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dc.contributor.authorAndrews, Kevinen_US
dc.date.accessioned2014-03-14T20:40:42Z
dc.date.available2014-03-14T20:40:42Z
dc.date.issued2008-06-23en_US
dc.identifier.otheretd-06272008-153059en_US
dc.identifier.urihttp://hdl.handle.net/10919/33782
dc.description.abstractPrediction and control methodologies for ground deformation due to underground mining (commonly referred to as mine subsidence) provide engineers with the means to minimize negative effects on the surface. Due to the complexity of subsidence-related movements, numerous techniques exist for predicting mine subsidence behavior. This thesis focuses on the development, implementation, and validation of numerous enhanced subsidence prediction methodologies. To facilitate implementation and validation, the improved methodologies have been incorporated into the Surface Deformation Prediction System (SDPS), a computer program based primarily on the influence function method for subsidence prediction. The methodologies include dynamic subsidence prediction, alternative model calibration capability, and enhanced risk-based damage assessment. Also, the influence function method is further validated using measured case study data. In addition to discussion of previous research for each of the enhanced methodologies, a significant amount of background information on subsidence and subsidence-related topics is provided. The results of the research presented in this thesis are expected to benefit the mining industry, as well as initiate ideas for future research.en_US
dc.publisherVirginia Techen_US
dc.relation.haspartMicrosoftWord-ThesisFinalSubmitJuly2008.pdfen_US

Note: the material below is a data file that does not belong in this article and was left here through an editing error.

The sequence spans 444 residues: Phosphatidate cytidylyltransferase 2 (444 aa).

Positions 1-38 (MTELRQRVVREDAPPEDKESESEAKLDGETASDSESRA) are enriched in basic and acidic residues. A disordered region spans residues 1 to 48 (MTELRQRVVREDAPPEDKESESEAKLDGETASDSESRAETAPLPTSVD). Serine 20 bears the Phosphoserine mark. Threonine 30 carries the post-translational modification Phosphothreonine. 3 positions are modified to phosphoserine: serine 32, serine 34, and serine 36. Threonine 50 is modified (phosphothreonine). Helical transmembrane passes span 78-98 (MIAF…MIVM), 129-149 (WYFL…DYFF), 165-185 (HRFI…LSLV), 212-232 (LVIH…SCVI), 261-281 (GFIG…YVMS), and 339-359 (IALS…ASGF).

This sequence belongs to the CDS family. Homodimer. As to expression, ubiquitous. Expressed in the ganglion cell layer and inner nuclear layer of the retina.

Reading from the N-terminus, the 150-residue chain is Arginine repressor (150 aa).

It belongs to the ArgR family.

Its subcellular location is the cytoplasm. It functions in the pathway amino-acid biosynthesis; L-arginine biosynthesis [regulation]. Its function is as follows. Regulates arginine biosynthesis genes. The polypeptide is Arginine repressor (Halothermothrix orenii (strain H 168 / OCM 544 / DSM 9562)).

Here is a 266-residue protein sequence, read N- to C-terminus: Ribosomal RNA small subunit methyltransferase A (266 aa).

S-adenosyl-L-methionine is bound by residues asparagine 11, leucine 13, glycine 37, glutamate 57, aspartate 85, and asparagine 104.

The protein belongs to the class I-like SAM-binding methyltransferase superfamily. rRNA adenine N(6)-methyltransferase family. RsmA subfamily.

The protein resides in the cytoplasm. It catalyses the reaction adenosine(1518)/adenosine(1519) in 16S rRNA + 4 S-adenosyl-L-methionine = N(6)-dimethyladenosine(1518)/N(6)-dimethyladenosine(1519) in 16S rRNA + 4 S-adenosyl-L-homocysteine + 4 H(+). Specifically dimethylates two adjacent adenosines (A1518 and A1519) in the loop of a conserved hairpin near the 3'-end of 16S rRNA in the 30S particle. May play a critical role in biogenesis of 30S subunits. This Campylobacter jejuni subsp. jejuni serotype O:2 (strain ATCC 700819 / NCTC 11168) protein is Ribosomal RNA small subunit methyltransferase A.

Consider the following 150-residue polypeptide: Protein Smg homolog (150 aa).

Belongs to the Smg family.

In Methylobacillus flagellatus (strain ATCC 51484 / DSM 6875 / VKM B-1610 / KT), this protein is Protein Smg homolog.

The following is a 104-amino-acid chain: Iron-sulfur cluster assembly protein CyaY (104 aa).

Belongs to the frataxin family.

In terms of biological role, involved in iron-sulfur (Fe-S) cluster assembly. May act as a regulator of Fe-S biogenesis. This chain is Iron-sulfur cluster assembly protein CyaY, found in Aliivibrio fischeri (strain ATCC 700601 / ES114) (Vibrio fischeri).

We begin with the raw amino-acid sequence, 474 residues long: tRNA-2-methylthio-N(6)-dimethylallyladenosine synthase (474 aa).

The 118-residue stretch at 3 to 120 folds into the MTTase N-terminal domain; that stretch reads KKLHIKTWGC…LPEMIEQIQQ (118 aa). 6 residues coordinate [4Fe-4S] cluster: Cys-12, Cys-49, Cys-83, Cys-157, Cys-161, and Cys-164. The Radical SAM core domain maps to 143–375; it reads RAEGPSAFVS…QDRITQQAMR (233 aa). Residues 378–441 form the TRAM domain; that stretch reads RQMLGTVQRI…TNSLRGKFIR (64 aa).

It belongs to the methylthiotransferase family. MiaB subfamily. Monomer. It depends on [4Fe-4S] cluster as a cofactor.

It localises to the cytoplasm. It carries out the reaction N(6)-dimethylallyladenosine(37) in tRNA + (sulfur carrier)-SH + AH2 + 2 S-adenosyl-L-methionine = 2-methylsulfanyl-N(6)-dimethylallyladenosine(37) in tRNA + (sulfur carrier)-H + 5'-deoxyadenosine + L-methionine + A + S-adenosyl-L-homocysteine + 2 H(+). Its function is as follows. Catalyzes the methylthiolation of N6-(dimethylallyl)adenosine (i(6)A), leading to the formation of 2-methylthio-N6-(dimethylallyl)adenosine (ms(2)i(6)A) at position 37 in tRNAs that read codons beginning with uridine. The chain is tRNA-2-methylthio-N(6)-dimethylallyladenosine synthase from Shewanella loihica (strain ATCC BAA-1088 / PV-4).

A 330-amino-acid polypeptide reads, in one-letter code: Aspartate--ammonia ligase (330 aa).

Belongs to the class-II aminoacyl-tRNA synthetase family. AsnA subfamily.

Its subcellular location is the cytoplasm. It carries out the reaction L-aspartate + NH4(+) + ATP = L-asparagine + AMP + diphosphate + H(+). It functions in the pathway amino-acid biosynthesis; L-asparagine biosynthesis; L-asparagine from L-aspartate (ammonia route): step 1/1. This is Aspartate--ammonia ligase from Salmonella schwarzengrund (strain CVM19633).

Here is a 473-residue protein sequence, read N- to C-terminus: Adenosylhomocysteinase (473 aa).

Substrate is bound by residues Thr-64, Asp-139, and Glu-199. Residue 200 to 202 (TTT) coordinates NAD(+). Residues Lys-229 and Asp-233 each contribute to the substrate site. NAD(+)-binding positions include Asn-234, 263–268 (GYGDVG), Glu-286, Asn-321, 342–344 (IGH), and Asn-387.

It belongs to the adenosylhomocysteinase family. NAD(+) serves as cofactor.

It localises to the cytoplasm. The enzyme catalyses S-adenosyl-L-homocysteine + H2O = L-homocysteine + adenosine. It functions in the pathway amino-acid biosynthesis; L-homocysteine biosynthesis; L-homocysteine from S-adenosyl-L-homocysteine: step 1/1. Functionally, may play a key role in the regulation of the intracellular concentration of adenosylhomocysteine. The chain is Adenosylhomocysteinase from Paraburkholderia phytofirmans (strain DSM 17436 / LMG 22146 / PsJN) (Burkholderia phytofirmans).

dc.rightsI hereby certify that, if appropriate, I have obtained and attached hereto a written permission statement from the owner(s) of each third party copyrighted matter to be included in my thesis, dissertation, or project report, allowing distribution as specified below. I certify that the version I submitted is the same as that approved by my advisory committee. I hereby grant to Virginia Tech or its agents the non-exclusive license to archive and make accessible, under the conditions specified below, my thesis, dissertation, or project report in whole or in part in all forms of media, now or hereafter known. I retain all other ownership rights to the copyright of the thesis, dissertation or project report. I also retain the right to use in future works (such as articles or books) all or part of this thesis, dissertation, or project report.en_US
dc.subjectsubsidence predictionen_US
dc.subjectrisk-based damage analysisen_US
dc.subjectlong-term stabilityen_US
dc.subjectdynamic subsidenceen_US
dc.subjectground strainen_US
dc.subjectground deformationen_US
dc.subjectsubsidenceen_US
dc.subjectmine subsidenceen_US
dc.titleEnhancing Mine Subsidence Prediction and Control Methodologies for Long-Term Landscape Stabilityen_US
dc.typeThesisen_US
dc.contributor.departmentMining and Minerals Engineeringen_US
dc.description.degreeMaster of Scienceen_US
thesis.degree.nameMaster of Scienceen_US
thesis.degree.levelmastersen_US
thesis.degree.grantorVirginia Polytechnic Institute and State Universityen_US
thesis.degree.disciplineMining and Minerals Engineeringen_US
dc.contributor.committeechairKarmis, Michael E.en_US
dc.contributor.committeememberAgioutantis, Zachariasen_US
dc.contributor.committeememberWestman, Erik Christianen_US
dc.contributor.committeememberKarfakis, Mario G.en_US
dc.identifier.sourceurlhttp://scholar.lib.vt.edu/theses/available/etd-06272008-153059/en_US
dc.date.sdate2008-06-27en_US
dc.date.rdate2008-08-01
dc.date.adate2008-08-01en_US


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